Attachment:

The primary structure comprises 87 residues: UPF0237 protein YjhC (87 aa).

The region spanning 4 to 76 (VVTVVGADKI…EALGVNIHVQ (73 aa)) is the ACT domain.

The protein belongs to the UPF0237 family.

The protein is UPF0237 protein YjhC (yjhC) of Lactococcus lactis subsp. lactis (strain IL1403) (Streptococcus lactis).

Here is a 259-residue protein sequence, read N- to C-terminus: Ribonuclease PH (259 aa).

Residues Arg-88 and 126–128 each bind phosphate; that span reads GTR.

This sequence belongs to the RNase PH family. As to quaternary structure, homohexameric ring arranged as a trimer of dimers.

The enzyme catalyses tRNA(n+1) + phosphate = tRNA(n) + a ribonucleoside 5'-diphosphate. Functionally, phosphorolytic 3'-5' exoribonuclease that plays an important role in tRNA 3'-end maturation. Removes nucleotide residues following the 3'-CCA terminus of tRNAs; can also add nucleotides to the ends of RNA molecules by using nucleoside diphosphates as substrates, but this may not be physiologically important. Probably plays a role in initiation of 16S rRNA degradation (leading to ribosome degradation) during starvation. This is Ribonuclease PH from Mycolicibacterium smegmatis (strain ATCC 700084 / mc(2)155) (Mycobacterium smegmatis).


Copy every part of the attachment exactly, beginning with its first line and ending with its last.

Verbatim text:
The primary structure comprises 87 residues: UPF0237 protein YjhC (87 aa).

The region spanning 4 to 76 (VVTVVGADKI…EALGVNIHVQ (73 aa)) is the ACT domain.

The protein belongs to the UPF0237 family.

The protein is UPF0237 protein YjhC (yjhC) of Lactococcus lactis subsp. lactis (strain IL1403) (Streptococcus lactis).

Here is a 259-residue protein sequence, read N- to C-terminus: Ribonuclease PH (259 aa).

Residues Arg-88 and 126–128 each bind phosphate; that span reads GTR.

This sequence belongs to the RNase PH family. As to quaternary structure, homohexameric ring arranged as a trimer of dimers.

The enzyme catalyses tRNA(n+1) + phosphate = tRNA(n) + a ribonucleoside 5'-diphosphate. Functionally, phosphorolytic 3'-5' exoribonuclease that plays an important role in tRNA 3'-end maturation. Removes nucleotide residues following the 3'-CCA terminus of tRNAs; can also add nucleotides to the ends of RNA molecules by using nucleoside diphosphates as substrates, but this may not be physiologically important. Probably plays a role in initiation of 16S rRNA degradation (leading to ribosome degradation) during starvation. This is Ribonuclease PH from Mycolicibacterium smegmatis (strain ATCC 700084 / mc(2)155) (Mycobacterium smegmatis).